“Taking into account typical seasonal patterns, purchase applications rose to their highest level of the year last week.  On an unadjusted basis, purchase application activity is the highest since last May,” said Michael Fratantoni, MBA’s Vice President of Research and Economics. “An improving job market is beginning to pave the way for an improving housing market.  Additionally, mortgage interest rates remained below five percent for a second week, maintaining affordability for buyers and leading to an increase in refinance applications.”  The four week average for the seasonally adjusted Market Index rose percent.  The four week average rose 1.2 percent for the seasonally adjusted Purchase Index, while this average is up 3.6 percent for the Refinance Index.  The refinance share of mortgage activity increased to 65.5 percent of total applications from 64.9 percent the previous week.  Adjustable-rate mortgages (ARM) rose to 6.0 percent from 5.5 percent of total applications from the previous week.

“The housing market in the U.S. still has a lot of challenges ahead of it,” said Michael Gregory, a senior economist at BMO Capital Markets in Toronto.  “Ultimately it’s all about how many homes still are going to hit the market. People don’t want to buy homes because they feel prices could fall further.”

Housing Sales Plummet, Set Off New Economic Jitters

Wednesday, September 8th, 2010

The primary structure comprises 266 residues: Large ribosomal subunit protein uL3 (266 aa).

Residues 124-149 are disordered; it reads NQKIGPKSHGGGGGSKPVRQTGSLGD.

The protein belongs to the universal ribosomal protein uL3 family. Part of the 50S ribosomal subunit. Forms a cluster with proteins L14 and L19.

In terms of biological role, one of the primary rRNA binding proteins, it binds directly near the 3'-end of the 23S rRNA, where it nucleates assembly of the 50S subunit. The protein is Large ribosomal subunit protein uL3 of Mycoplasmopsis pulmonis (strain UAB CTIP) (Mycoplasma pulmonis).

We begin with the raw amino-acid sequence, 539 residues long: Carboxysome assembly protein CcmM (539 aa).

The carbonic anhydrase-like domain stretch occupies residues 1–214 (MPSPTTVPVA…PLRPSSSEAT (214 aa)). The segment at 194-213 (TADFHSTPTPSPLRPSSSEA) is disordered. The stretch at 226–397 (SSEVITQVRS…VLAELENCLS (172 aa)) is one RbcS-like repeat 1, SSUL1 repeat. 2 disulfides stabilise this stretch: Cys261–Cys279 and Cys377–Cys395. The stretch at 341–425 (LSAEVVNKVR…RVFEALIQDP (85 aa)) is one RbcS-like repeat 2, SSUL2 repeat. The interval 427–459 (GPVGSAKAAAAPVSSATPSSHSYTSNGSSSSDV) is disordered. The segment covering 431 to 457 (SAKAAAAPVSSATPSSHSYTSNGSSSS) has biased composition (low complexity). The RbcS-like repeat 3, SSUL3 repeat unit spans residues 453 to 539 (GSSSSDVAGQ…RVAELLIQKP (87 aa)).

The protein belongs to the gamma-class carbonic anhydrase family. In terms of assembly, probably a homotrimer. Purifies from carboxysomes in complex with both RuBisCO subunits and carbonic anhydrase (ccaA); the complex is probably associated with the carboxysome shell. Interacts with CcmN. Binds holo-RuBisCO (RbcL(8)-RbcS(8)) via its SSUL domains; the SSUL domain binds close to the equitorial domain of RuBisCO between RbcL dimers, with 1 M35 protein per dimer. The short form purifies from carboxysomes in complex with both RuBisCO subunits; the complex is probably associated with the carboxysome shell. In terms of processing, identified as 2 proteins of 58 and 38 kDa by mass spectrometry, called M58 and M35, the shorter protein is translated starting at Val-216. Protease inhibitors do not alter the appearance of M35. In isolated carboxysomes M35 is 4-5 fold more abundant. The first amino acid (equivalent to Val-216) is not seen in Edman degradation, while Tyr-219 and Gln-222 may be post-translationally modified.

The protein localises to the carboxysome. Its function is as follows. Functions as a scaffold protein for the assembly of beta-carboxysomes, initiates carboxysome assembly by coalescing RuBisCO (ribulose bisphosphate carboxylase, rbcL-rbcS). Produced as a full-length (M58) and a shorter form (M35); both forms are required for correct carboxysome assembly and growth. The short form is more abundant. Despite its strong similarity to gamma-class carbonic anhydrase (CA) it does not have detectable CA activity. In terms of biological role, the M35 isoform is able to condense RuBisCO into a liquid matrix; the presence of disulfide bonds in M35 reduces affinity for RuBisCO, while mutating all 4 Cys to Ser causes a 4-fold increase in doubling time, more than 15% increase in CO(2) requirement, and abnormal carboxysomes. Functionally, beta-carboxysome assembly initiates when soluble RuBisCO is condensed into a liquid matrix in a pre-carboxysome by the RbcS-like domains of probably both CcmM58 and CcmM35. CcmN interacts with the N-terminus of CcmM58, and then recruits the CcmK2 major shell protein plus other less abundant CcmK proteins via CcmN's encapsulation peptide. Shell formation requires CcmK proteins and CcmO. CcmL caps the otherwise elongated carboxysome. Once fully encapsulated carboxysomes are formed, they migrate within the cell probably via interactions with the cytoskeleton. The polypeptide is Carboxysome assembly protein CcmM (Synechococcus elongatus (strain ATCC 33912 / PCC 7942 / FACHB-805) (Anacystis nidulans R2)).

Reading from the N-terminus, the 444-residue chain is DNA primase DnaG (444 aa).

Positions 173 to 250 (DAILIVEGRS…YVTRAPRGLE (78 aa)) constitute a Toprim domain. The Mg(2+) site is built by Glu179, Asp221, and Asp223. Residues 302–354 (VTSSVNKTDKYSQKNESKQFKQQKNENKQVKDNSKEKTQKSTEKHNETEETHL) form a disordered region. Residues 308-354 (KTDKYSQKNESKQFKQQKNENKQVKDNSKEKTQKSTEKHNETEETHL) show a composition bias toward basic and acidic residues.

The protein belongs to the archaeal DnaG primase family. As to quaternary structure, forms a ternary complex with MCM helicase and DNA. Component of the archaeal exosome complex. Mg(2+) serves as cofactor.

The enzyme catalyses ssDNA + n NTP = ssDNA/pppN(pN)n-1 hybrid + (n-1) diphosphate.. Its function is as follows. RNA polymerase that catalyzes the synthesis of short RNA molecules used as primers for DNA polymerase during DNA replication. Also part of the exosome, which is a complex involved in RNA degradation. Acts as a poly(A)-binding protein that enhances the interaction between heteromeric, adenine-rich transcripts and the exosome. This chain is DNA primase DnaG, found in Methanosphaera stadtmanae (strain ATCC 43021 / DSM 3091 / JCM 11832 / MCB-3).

Housing market has a 12 ½-month supply to work through.  Double dip ahead?  Are housing prices about to experience a double dip?  Existing home sales fell 27 percent in July to the lowest level reported since 1995.  The plunge occurred even though mortgage rates are at their lowest levels in decades and houses in most regions are priced to sell.  July sales fell to a seasonally adjusted annual rate of 3.83 million, according to the National Association of Realtors (NAR).  This was the largest monthly drop dating back to 1968, and the numbers raise questions about the overall health of the economy.

“The housing market is undermining the already faltering wider economic recovery,” said Paul Dales, U.S. economist with Capital Economics.  “With the increasingly inevitable double-dip in prices yet to come, things could yet get a lot worse.”  The weakest sales occurred in the lower- to mid-range prices.  In the Midwest, for example, homes priced between $100,000 and $250,000, plummeted by approximately 47 percent.

Although sales in spring were strong – spurred by a tax credit for first-time homebuyers that expired at the end of April – the inventory of unsold homes soared to nearly four million nationally at the end of July.  At the current pace of sales, that’s a 12.5-month supply and the highest level seen in more than 10 years.  A healthy level is considered to be six months.

“A pause period for home sales is likely to last through September,” Lawrence Yun, the NAR’s chief economist, said. “However, given the rock-bottom mortgage interest rates and historically high housing affordability conditions, the pace of a sales recovery could pick up quickly, provided the economy consistently adds jobs.”

“A sustained upturn (in the housing market) will depend on an improvement in the jobs market, which at the moment is slowing down rather than gathering pace,” said Nigel Gault, an economist at IHS Global Insight.